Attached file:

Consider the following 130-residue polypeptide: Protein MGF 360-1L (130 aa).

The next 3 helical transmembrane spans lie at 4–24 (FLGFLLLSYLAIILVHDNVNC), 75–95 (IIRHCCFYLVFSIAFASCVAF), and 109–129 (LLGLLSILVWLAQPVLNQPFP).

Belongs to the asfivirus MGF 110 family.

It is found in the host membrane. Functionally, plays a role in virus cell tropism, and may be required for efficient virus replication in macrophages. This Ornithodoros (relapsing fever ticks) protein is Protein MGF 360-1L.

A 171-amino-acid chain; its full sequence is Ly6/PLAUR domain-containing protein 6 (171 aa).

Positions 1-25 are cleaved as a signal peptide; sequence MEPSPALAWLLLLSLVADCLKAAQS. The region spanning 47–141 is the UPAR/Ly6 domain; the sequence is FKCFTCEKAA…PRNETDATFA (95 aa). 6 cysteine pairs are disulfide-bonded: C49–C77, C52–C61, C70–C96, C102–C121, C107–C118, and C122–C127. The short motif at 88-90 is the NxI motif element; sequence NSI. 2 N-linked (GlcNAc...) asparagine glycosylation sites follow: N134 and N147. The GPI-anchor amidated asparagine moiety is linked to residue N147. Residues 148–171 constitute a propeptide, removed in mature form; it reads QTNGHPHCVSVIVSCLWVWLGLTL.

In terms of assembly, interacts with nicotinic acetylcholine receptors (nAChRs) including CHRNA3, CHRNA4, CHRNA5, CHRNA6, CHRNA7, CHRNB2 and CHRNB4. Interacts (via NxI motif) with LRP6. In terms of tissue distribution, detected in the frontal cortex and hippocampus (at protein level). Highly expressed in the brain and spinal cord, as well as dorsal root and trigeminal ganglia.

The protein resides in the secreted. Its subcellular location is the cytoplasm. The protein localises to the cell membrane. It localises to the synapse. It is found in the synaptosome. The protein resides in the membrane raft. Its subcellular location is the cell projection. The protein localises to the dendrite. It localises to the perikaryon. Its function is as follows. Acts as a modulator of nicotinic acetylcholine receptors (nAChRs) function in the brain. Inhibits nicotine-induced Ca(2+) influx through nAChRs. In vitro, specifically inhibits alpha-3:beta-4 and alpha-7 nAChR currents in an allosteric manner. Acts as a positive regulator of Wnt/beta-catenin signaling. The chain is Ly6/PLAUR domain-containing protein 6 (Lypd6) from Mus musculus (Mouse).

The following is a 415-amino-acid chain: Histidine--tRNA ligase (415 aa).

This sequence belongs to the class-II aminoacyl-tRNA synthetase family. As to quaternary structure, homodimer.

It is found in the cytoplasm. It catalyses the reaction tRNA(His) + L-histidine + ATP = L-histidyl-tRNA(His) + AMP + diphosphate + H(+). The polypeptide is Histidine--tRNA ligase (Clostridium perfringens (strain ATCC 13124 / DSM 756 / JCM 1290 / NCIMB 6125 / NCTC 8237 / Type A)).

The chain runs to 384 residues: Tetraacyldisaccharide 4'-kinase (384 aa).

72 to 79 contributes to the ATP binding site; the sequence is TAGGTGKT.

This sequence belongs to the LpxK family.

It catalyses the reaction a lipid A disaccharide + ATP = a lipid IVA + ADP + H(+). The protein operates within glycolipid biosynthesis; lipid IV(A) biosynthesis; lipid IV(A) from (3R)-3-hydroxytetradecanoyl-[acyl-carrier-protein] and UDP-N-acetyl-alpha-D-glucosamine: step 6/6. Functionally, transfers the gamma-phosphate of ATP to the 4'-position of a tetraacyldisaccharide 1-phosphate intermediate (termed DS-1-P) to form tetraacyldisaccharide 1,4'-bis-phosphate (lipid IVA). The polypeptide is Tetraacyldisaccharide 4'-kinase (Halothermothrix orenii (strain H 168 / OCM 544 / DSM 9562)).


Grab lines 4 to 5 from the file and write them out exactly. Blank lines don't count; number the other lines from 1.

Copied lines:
It is found in the host membrane. Functionally, plays a role in virus cell tropism, and may be required for efficient virus replication in macrophages. This Ornithodoros (relapsing fever ticks) protein is Protein MGF 360-1L.

A 171-amino-acid chain; its full sequence is Ly6/PLAUR domain-containing protein 6 (171 aa).